Uruguay is a country with an abundance of cuisine and national dishes. Despite being one of the smallest countries in South America Uruguay holds its own in terms of culinary traditions.
One of Uruguay's main exports is beef farmed on the estancias, ranches, of the inland interior region. As well as producing high quality meat for the rest of the world Uruguayans consume a lot of meat, particularly beef, and the country has one of the highest consumption rates per capita in the world.
A popular way to eat meat is an asado. Asado is barbecued meat which is cooked on an open grill or parrilla. Some common meals cooked in this way are churrasco, grilled steak, and parrillada, grilled beef platter.
Beef production has played a large role in Uruguayan culture. In the eighteenth century the gauchos lived by hunting wild cattle on horseback in the pampas, grasslands, of Uruguay. With the advent of commercial cattle ranching the gauchos became attached to the estancias, ranch settlements. Although their nomadic way of life has now passed into folklore the gauchos are a symbol of cultural and national identity in Uruguay.
When European immigrants flocked to Uruguay in the nineteenth century they brought their culinary traditions with them. Pastas, pizzas, sausages and a range of desserts common to Europe pay homage to this immigrant ancestry. Faina, an Italian flatbread made from chickpea flour is very popular as an appetizer or to accompany pizza. Look out for meals with the word caballo in the description. This is a general term for dishes where one part of a meal sits on top of another. Pizza and faina served together is often called pizza a caballo which translates as horseback pizza, another reference to the gaucho lifestyle.
When desserts are served they are likely to involve the South America sweet treat dulche de leche. This is a sauce made by slowly heating sweetened milk and sugar. This paste is used to flavour cakes, ice cream, to make flan or just to spread on breads. Look out for alfajores; two cookies with dulche de leche sandwiched between them.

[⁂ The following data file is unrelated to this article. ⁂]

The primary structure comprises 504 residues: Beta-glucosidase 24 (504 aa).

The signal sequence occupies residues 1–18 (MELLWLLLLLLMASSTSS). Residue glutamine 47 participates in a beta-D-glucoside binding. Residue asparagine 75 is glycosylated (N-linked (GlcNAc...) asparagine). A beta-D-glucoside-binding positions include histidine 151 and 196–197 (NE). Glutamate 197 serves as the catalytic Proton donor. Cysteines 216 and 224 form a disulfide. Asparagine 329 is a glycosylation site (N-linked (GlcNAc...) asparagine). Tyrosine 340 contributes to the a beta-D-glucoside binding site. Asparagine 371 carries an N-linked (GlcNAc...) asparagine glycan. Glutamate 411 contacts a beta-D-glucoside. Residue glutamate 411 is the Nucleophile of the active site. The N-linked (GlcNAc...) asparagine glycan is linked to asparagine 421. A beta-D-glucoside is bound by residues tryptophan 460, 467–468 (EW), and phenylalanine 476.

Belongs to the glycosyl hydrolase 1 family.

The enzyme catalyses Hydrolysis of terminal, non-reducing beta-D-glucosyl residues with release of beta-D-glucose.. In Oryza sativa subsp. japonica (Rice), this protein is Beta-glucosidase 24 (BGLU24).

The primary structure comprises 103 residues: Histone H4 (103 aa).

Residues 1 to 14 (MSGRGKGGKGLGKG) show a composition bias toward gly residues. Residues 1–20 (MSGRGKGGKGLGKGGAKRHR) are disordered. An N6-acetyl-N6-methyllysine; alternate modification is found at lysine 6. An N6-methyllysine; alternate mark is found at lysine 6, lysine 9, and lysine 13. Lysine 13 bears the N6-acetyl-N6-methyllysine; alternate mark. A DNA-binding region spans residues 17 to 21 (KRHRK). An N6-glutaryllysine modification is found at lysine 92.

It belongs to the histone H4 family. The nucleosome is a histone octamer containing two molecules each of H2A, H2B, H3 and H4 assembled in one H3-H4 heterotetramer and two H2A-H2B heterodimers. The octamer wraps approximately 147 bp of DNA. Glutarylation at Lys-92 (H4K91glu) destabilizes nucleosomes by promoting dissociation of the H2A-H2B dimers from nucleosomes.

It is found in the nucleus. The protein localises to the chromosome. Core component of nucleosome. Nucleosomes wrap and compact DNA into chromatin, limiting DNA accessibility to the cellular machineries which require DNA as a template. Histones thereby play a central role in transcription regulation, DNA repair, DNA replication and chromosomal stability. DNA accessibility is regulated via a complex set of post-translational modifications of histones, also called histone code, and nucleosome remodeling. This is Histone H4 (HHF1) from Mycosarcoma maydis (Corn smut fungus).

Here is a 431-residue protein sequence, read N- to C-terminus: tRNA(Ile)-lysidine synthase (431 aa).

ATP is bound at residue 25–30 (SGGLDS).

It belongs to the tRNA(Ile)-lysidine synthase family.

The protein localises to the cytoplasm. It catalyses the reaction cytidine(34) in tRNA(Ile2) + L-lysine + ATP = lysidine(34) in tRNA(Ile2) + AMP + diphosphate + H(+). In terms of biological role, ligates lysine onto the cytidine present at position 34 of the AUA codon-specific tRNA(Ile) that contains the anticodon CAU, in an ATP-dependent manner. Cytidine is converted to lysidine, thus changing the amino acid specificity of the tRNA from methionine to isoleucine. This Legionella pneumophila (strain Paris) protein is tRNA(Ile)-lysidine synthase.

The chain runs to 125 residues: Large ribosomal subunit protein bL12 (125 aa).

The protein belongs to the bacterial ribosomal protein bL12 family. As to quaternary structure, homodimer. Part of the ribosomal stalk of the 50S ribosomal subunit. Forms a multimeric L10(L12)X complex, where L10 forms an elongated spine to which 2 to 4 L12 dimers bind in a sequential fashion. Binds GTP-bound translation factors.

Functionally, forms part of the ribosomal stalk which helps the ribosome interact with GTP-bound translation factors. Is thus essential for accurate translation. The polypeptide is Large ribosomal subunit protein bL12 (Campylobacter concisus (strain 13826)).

Something very prevalent in Uruguay is the drinking of Mate. Mate is a traditional infused drink made from the yerba mate (mate herb). The dried, loose leaves of the herb are ground and placed in a traditional cup, also called a mate. The tea is sipped through a bombilla, a straw made of metal which filters the tea as it is drunk. Hot water is added until the leaves are used up. Yerba mate contains a wide range of vitamins and nutrients and is drunk to detoxify, stimulate, energise and to boost immunity.
When it comes to something a little stronger in a beverage Uruguay has a distinctive culture of wine making which has only recently penetrated the export market and is still relatively unknown. The tannat grape thrives in the clay-loam soil of Uruguay as it does in the south-west of France. Uruguayan tannat wine is soft and fruity. Merlot, cabernet sauvignon and chardonnay are also commonly grown varieties. Most of the wine growing regions of Uruguay are located outside of Montevideo capital city across Montevideo, San Jose and Canelones. Since wines produced in Uruguay come from small, family run wineries the quality is high and winemakers aim to create distinctive wines rather than mass produce a certain flavour.
The Uruguayan Wine Tourism Association has information about touring the wineries around Montevideo or you can head to the Mercado del Puerto and have a glass of something local with your asado. Cheers!